Casimir, Hendrik Brugt Gerhard

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(b. The Hague, Netherlands, 15 July 1909;

d. Heeze, Netherlands, 4 May 2000), physicist, quantum physics, statistical physics.

Casimir’s major achievements in physics lie in the field of quantum physics (theory of nuclear and electron spins, intermolecular forces, “Casimir effect”) and statistical physics (superconductivity, Onsager relations). He also introduced what became known as the “Casimir operator” in the theory of groups, and played an important role in the international world of industrial research.

Early Life . The son of Rommert Casimir and Teunsina Dina Borgman, Hendrik (Henk) Casimir grew up and went to school in The Hague. Casimir’s early environment was that of an intellectual milieu: His father was an important educational reformer and pedagogue who combined his work as the head of a progressive secondary school in The Hague with an extraordinary professorship in pedagogy at the University of Leiden. Already at a young age Casimir showed extraordinary abilities, both in the sciences and in languages. He combined these talents with an extraordinary memory, which allowed him to recite favorite texts throughout his life. Starting in 1926, he studied physics at the University of Leiden in the Netherlands. After finishing the first phase of his studies in record time, ending with the candidaatsexamen in 1928, he began his specialization, theoretical physics, under Paul Ehrenfest. As was the case with so many of his fellow students, Casimir became deeply influenced by Ehrenfest’s personality and his unique style of doing physics.

At the initiative of Ehrenfest, Casimir spent much time with Niels Bohr in Copenhagen, Denmark, in the period from 1929 to 1931. In his autobiography, Haphazard Reality (1983), Casimir tells how Ehrenfest introduced him to Bohr: “I bring you this boy. He has already some ability, but he still needs thrashing” (p. 91). The Copenhagen years were formative ones for young Casimir. He witnessed firsthand how the new and still rudimentary quantum mechanics was developed into a mature theory. Working with Bohr, he made the acquaintance of all the major physicists of the time. From the stories and anecdotes related in the autobiography, a picture emerges of a close-knit group of young people having a wonderful time, not just doing physics but engaging in all sorts of social activities in Copenhagen as well.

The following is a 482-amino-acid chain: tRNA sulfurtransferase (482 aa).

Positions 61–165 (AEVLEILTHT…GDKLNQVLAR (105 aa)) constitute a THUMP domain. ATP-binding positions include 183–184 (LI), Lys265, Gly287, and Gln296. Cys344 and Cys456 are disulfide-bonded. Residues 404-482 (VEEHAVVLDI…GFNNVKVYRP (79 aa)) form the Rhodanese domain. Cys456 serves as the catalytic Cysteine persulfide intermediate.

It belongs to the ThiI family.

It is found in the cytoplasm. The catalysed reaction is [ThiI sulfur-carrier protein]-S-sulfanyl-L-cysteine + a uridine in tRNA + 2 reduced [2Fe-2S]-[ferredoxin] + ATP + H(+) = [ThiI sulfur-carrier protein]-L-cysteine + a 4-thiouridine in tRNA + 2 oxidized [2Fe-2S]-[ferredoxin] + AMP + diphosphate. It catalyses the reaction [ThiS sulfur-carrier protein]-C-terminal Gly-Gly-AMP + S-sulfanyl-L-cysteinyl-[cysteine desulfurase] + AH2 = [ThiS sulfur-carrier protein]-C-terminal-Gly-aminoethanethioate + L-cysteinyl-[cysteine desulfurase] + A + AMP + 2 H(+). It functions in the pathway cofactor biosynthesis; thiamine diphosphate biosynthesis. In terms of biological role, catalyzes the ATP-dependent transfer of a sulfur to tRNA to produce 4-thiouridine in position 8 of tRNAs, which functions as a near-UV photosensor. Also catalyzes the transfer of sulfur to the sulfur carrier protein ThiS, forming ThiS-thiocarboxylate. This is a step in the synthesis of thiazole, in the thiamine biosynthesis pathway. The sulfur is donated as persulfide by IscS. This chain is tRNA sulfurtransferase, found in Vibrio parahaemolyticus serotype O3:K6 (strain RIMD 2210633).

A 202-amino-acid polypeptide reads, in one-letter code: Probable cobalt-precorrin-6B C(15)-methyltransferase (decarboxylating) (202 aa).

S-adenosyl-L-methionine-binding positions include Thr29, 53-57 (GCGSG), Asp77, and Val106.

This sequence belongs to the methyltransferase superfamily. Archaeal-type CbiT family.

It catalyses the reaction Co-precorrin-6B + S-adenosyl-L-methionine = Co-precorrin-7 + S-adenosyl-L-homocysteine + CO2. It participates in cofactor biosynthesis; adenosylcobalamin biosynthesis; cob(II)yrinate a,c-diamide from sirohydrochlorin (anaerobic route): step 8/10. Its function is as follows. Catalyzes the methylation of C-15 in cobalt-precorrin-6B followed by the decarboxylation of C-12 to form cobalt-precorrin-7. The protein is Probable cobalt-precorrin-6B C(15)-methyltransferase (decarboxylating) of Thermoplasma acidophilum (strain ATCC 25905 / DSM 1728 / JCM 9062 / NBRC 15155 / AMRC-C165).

In November 1931, Casimir obtained his doctorate with a dissertation on the rotation of rigid bodies in quantum mechanics. It contains, among other things, the introduction of what became known as the Casimir operator in the theory of representations of groups. After completing his doctoral work, Casimir first remained in Leiden as Ehrenfest’s assistant, but in the fall of 1932, he left for Zürich, Switzerland, to become Wolfgang Pauli’s assistant at the Swiss Federal Institute of Technology. He enjoyed his new position and was planning to stay in Zürich for at least two years, but in the spring of 1933, Ehrenfest implored him to return to Leiden in the fall, saying “Please, Caasje, put your broad shoulders under the wagon of Leiden physics” (Haphazard Reality, p. 147). The reason for this request became obvious when Ehrenfest committed suicide on 25 September of that year, an act that he had been planning for quite some time. Casimir took on Ehrenfest’s duties until the fall of 1934, when Hendrik Anthony Kramers was appointed as Ehrenfest’s successor.

The Leiden Laboratory . In the meantime, Casimir had developed an interest in experimental physics. He assisted his wife, an experimental physicist, with her work in the Kamerlingh Onnes Laboratory of the University of Leiden. Casimir’s experimental activities eventually led to his appointment, in 1936, as conservator(managing director) of the laboratory. He worked in the section that was led by Wander J. de Haas, who codirected the laboratory with Willem Keesom. Notable in this period is his work with Cornelis Jacobus Gorter on superconductivity, reported in

their paper, “On Supraconductivity I” (1934), in which they introduced a two-fluid model for this phenomenon, and his paper (with Frits K. du Pré) on a thermodynamic theory of paramagnetic relaxation, “Note on the Thermodynamic Interpretation of Paramagnetic Relaxation Phenomena” (1938). In this work a magnetic crystal is treated as a combination of two systems with two different temperatures: the lattice with its phonons and electrons, on the one hand, and the spins, on the other. These two systems have different relaxation times, with the spin lattice relaxation time determining the time in which the two temperatures become equal. Finally, a paper with de Haas and Gerard J. van den Berg, “The Electrical Resistance of Gold Below 1°K” (1938), described a newly discovered effect: a temperature dependent residual electrical resistance in metals that seemed to diverge as the temperature approached absolute zero. Only many years later was this phenomenon explained by Jun Kondo as the result of an interaction between the conducting electrons and magnetic impurities; it became known as the Kondo effect.